611 W. Union Street
Benson, AZ 85602
(520) 586-0800

Health Choice Integrated Care crisis Line
1-877-756-4090

NurseWise 24-Hour Crisis Line
1-866-495-6735

NAZCARE Warm Line
1-888-404-5530



SEABHS
611 W. Union Street
Benson, AZ 85602
(520) 586-0800

NurseWise 24-Hr Crisis Line
1-866-495-6735

NAZCARE Warm Line
1-888-404-5530


powered by centersite dot net

Getting Started
Here are some forms to get started. These can be printed and brought with you so that you can pre-fill out some known info ahead of time. More...


Medical Disorders
Resources
Basic InformationLookupsLatest News
Obesity All on Its Own Can Raise Your Health Risks1 in 4 U.S. Adults Sits More Than 8 Hours a DayAnother Dry Eye Harm: Slowed ReadingHealth Tip: Help Fight Fatty Liver DiseaseWorried About the Salmonella Scare With Turkey This Holiday? Don't BeAHA: Have Diabetes? Make Sure to Manage Cholesterol, TooHealth Tip: When to Get the Shingles VaccineNearly 1 in 12 U.S. Kids Has a Food AllergyNew Treatment Could Be Breakthrough Against Peanut AllergyHere's More Evidence Obesity Can Shorten Your LifeHealth Tip: Treat LaryngitisCan EpiPens Still Work After Freezing?Pets Can Double as Asthma AntidoteDining Out With Allergies Is Tough, But These Steps Can HelpAHA: Achilles Tendon May Be Window Into Heart Disease SeverityClimate Change Could Change the Ragweed Sneezin' SeasonHealth Tip: Think You Have a Broken Toe?Why Are So Few COPD Patients Getting Vital Rehab Treatment?Monkeys Can Carry Zika Virus, Scientists DiscoverYou May Be Prediabetic and Don't Know It, CDC WarnsGoodbye 'Gluten-Free'? Celiac Disease Vaccine May Make It PossibleTwo Factors at Birth Can Boost a Child's Obesity RiskCDC Probe Continues as Cases of Polio-Like Illness Rise in KidsEven Young Football Players Not Immune to Damage From Head InjuriesCould a Natural Protein Help Fight Obesity?Tough-to-Treat UTIs More Likely to RecurConcussion Tied to Suicide RiskAHA: 3 Things to Know About CholesterolMajor Injuries Take a Toll on Mental HealthSome Activity Fine for Kids Recovering From Concussions, Docs SayArm Yourself Against the Coming Flu SeasonNew Cholesterol Guidelines Focus on Personalized ApproachChange Within the Eye May Be Early Warning for Macular DegenerationDead End for Treatment of Polio-Like Disorder Striking KidsNew Ebola Test Produces Results in Remote AreasHealth Tip: Symptoms of Kidney StonesHealth Tip: Warning Signs of Carpal Tunnel SyndromeTennis Elbow 'Treatments' Bring Little Relief: StudyHealth Tip: Keep Toxins from Your HomeSmoking, Diabetes May Be Especially Risky for Women's HeartsBlood Test May One Day Help Track Concussion RecoveryYour Showerhead May Be Bathing You in GermsWorst Bedsores Still Plague U.S. Hospital Patients: StudyHealth Tip: Use Petroleum Jelly to Protect Your SkinHome Health-Care Tests: Proceed With CautionSmartphones, Summer Birth Could Raise Kids' Odds for NearsightednessHigh Blood Pressure in Young Adults Tied to Earlier StrokesOver 2 Million Americans Have Hepatitis C; Opioids Help Drive SpreadHealth Tip: Tracking High TriglyceridesHealth Tip: Understanding Autoimmune Disorders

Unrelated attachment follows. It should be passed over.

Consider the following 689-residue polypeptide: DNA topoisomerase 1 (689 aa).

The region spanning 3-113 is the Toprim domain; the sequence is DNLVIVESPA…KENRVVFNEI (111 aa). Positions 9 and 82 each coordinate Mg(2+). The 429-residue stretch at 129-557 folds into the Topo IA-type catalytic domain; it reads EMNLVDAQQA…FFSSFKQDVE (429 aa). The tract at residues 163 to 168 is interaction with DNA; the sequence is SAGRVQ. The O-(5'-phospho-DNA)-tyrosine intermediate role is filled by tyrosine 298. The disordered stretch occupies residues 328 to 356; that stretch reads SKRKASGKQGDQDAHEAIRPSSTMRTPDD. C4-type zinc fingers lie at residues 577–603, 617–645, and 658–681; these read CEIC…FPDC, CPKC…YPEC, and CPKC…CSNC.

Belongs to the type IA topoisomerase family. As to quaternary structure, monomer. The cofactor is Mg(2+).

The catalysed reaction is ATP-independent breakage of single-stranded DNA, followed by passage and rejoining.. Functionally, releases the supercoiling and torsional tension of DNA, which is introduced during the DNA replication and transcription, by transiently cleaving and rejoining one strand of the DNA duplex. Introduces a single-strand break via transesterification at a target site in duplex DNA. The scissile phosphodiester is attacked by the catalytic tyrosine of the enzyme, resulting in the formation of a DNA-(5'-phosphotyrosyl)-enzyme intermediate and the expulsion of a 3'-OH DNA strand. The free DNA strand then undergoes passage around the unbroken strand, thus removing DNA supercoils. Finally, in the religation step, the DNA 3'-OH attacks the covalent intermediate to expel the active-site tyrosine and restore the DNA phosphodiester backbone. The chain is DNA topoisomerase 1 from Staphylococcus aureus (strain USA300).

Questions and AnswersLinksBook Reviews
Related Topics

Cancer
Men's Health
Women's Health

Hospital Privacy Curtains May Be Home to Dangerous Germs

HealthDay News
by -- Robert Preidt
Updated: Oct 9th 2018

new article illustration

TUESDAY, Oct. 9, 2018 (HealthDay News) -- Privacy curtains in hospital rooms can collect dangerous antibiotic-resistant bacteria, researchers report.

In a new study, investigators assessed the rate of bacterial contamination on 10 freshly laundered privacy curtains in the Regional Burns/Plastics Unit of the Health Services Center in Winnipeg, Canada.

Four curtains were placed in a four-bed room, four were placed in two double-rooms, and two in areas without direct patient or caregiver contact. The curtains were monitored for 21 days.

After being hung, the curtains in patient rooms became increasingly contaminated, and by the 14th day, 88 percent of them tested positive for methicillin-resistant Staphylococcus aureus (MRSA) bacteria, which poses a serious threat to patients.

None of the curtains had been placed in rooms occupied by patients with MRSA. The researchers took samples from areas where people hold curtains, suggesting that the increasing contamination was the result of direct contact.

Curtains that were not placed in patient rooms stayed clean the entire 21 days, according to the study published in the latest issue of the American Journal of Infection Control. The journal is published by the Association for Professionals in Infection Control and Epidemiology (APIC).

"We know that privacy curtains pose a high risk for cross-contamination because they are frequently touched but infrequently changed," lead study author Kevin Shek said in an APIC news release.

"The high rate of contamination that we saw by the 14th day may represent an opportune time to intervene, either by cleaning or replacing the curtains," he added.

APIC President Janet Haas said: "Keeping the patient's environment clean is a critical component in preventing healthcare-associated infections. Because privacy curtains could be a mode of disease transmission, maintaining a schedule of regular cleaning offers another potential way to protect patients from harm while they are in our care."

More information

The U.S. Centers for Disease Control and Prevention has more on patients and MRSA.